At one point in her reading, author Sarah Morin paused to give a little show and tell demonstration about how to spin a yarn — or a poem — based on fairy tales.
That is, she demonstrated how to spin wool on an actual drop spindle.
Morin was the featured reader at Poetry on Brick Street at the SullivanMunce Center in Zionsville on the night of Dec. 7.
“Let’s say I’m changing the fairy tale too much,” she said, working the wool into yarn on the spindle. “I keep changing things… It just turns into a big knot. It’s a big mess. There’s nothing in it that’s usable. However if I don’t spin it enough. Here’s what happens,” she says as the yarn spindle drops to the floor. “It drops your reader’s attention.”
She goes on to explain how she applies this demonstration to her own writing.
“I might fix what bothers me about the tale,” said Morin, who on that night was wearing a regal purple robe and a tiara. “Sleeping Beauty, big problem. The main character’s asleep through most of the book. I like to say that Sleeping Beauty is so boring that the main character is asleep through most of it. She’s very passive. So I wanted to fix it. I wanted to make her active. I wanted to give her agency…. Another way you can change a fairy tale is to tell it from another character’s point of view.”
Morin who published her novel Waking Beauty in 2015 with Enclave Press — a publisher of Christian historical and science fiction — is sort of all over the place as an author. She describes herself as a creator of “unruly fairy tales and poems.” She’s also the author of a musical about Susan B. Anthony. Her audience ranges from 5 to 105.
In that sense, she has something in common with Brick Street Poetry, which began in 2008, and also defies genres in its schedule that incorporates wildly diverse programming.
Brick Street Poetry program chair Joyce Brinkman had somewhat modest goals, however, when she started the organization.
“When I was poet laureate of the state,” she said, “I went to Barry Harris, who was the publisher of Tipton Poetry Journal, and also Susan [Miller]. And JL [Kato] was doing a very nice reading poetry read on the Southside of town and I thought maybe it would be good if we had something on the Northside of town.”
Because of the very wide spectrum of activities offered by Brick Street Poetry, it’s difficult to give a nutshell definition of the organization.
Nevertheless Brinkman gave it her best shot.
“There are three things that Brick Street does,” she said. “We publish the Tipton Poetry Journal four times a year. We have Poetry on Brick Street [readings] and other places too like Brick Street South. Then we have programs, all kinds of programs. We’ve partnered and done programs with the Eiteljorg Museum where we’ve brought in Native American poets to read at the Eiteljorg.”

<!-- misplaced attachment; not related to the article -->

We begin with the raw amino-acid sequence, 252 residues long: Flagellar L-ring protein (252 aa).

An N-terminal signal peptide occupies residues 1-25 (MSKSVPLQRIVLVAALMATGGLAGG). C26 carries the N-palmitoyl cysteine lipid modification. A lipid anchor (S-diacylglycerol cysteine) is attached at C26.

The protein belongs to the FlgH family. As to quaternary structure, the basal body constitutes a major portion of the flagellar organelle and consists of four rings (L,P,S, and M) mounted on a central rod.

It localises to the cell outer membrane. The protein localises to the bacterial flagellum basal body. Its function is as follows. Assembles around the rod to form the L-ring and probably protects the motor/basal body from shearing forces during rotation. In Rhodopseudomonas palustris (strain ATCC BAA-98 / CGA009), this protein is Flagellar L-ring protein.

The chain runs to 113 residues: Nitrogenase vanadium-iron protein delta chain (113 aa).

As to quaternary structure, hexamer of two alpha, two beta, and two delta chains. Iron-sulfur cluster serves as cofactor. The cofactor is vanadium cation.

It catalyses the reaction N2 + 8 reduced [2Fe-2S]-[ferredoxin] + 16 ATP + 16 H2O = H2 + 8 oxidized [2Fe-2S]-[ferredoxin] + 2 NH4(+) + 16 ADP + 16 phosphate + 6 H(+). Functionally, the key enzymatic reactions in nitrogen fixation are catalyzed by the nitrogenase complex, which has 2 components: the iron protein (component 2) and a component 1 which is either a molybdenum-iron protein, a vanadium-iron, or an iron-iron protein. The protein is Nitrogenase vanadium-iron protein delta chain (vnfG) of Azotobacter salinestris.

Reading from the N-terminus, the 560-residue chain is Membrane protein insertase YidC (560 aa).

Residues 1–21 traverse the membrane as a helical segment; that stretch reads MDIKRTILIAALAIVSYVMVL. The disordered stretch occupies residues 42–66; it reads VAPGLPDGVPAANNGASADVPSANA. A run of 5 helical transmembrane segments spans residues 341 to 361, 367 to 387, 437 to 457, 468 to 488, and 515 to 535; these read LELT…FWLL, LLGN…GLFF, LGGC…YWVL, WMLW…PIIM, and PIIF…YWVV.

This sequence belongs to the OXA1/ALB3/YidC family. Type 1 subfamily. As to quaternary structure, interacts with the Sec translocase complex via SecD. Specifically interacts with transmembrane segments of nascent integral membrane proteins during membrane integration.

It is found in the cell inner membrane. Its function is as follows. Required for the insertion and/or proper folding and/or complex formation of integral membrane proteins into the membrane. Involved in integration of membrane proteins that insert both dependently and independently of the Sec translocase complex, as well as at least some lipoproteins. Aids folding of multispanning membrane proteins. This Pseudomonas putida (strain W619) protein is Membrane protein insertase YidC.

They’ve also partnered with Indiana Landmarks — commissioning poetry about important historical sites.
Brick Street Poetry is also publishing a book called Frankenstein Please, made possible by a small grant they received from Indiana Humanities, to celebrate the 200th anniversary of Mary Shelley’s writing of Frankenstein, and which Brick Street members plan to read to first and second graders at local libraries.
“We put poetry in as many surprising places as we can,” said Brinkman. “We also, every April, do poetry readings in the Artsgarden... And we will be featuring poems from the call to the Muslim population in the [Indianapolis] Artsgarden in April.”
John Hawn (aka JL Kato), president of Brick Street Poetry, continues to hold poetry readings in Southside Indy, specifically at Tube Factory Artspace.
But these are just a few of the many programs offered by Brick Street Poetry. (For upcoming events check out the Poetry on Brick Street Facebook page.)
Aside from being the poet laureate of Indiana in the early 2000s, Brinkman has had a varied career in public service.
“In the ‘70s, I was on the City County Council,” she said. “In the ‘80s I was on the Indiana General Assembly in the House of Representatives. In the ‘90s, I was treasurer of the state,” she said.
Brinkman has published several collections of poetry including Rivers, Rails and Runways (San Francisco Bay Press, 2008). She is a co-author of Seasons of Sharing: a Kasen Renku Collection, (Leapfron Press, 2014) where you can find poems in five languages. And she’s one of six “airport poets” who have poetry in stained glass windows at the Indianapolis International Airport.
She’s perfectly aware that there’s not much hope of making real money off poetry. However, she’s bullish on its future. Because, after all, people continue to write the stuff.
“I don’t think you can kill it, really,” she said. “Actually the truth of the matter is right now there’s so many opportunities for poetry.”